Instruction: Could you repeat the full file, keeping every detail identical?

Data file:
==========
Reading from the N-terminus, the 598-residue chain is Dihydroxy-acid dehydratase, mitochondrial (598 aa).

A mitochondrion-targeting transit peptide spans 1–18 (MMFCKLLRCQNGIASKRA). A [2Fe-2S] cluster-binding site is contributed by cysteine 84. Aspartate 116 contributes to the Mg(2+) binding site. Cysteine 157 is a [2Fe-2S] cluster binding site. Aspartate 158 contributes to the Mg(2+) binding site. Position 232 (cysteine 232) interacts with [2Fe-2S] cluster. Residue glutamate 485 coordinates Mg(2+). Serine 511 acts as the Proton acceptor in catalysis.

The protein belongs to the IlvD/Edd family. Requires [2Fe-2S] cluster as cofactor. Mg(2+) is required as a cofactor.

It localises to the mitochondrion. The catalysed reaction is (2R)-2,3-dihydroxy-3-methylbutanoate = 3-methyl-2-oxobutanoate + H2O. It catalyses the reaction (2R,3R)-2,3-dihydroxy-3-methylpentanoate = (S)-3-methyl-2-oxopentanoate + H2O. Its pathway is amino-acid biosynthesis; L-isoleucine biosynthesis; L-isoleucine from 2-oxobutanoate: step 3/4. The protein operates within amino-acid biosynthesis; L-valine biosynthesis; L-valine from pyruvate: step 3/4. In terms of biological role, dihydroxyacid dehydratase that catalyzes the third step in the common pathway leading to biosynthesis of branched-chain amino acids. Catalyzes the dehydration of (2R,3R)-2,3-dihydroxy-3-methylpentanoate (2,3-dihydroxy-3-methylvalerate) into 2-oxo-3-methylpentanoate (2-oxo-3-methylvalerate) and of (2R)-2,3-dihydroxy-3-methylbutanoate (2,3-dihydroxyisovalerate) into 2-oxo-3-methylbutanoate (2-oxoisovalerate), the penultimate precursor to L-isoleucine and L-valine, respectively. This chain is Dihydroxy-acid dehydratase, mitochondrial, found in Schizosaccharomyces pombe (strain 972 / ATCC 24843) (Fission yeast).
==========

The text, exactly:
Reading from the N-terminus, the 598-residue chain is Dihydroxy-acid dehydratase, mitochondrial (598 aa).

A mitochondrion-targeting transit peptide spans 1–18 (MMFCKLLRCQNGIASKRA). A [2Fe-2S] cluster-binding site is contributed by cysteine 84. Aspartate 116 contributes to the Mg(2+) binding site. Cysteine 157 is a [2Fe-2S] cluster binding site. Aspartate 158 contributes to the Mg(2+) binding site. Position 232 (cysteine 232) interacts with [2Fe-2S] cluster. Residue glutamate 485 coordinates Mg(2+). Serine 511 acts as the Proton acceptor in catalysis.

The protein belongs to the IlvD/Edd family. Requires [2Fe-2S] cluster as cofactor. Mg(2+) is required as a cofactor.

It localises to the mitochondrion. The catalysed reaction is (2R)-2,3-dihydroxy-3-methylbutanoate = 3-methyl-2-oxobutanoate + H2O. It catalyses the reaction (2R,3R)-2,3-dihydroxy-3-methylpentanoate = (S)-3-methyl-2-oxopentanoate + H2O. Its pathway is amino-acid biosynthesis; L-isoleucine biosynthesis; L-isoleucine from 2-oxobutanoate: step 3/4. The protein operates within amino-acid biosynthesis; L-valine biosynthesis; L-valine from pyruvate: step 3/4. In terms of biological role, dihydroxyacid dehydratase that catalyzes the third step in the common pathway leading to biosynthesis of branched-chain amino acids. Catalyzes the dehydration of (2R,3R)-2,3-dihydroxy-3-methylpentanoate (2,3-dihydroxy-3-methylvalerate) into 2-oxo-3-methylpentanoate (2-oxo-3-methylvalerate) and of (2R)-2,3-dihydroxy-3-methylbutanoate (2,3-dihydroxyisovalerate) into 2-oxo-3-methylbutanoate (2-oxoisovalerate), the penultimate precursor to L-isoleucine and L-valine, respectively. This chain is Dihydroxy-acid dehydratase, mitochondrial, found in Schizosaccharomyces pombe (strain 972 / ATCC 24843) (Fission yeast).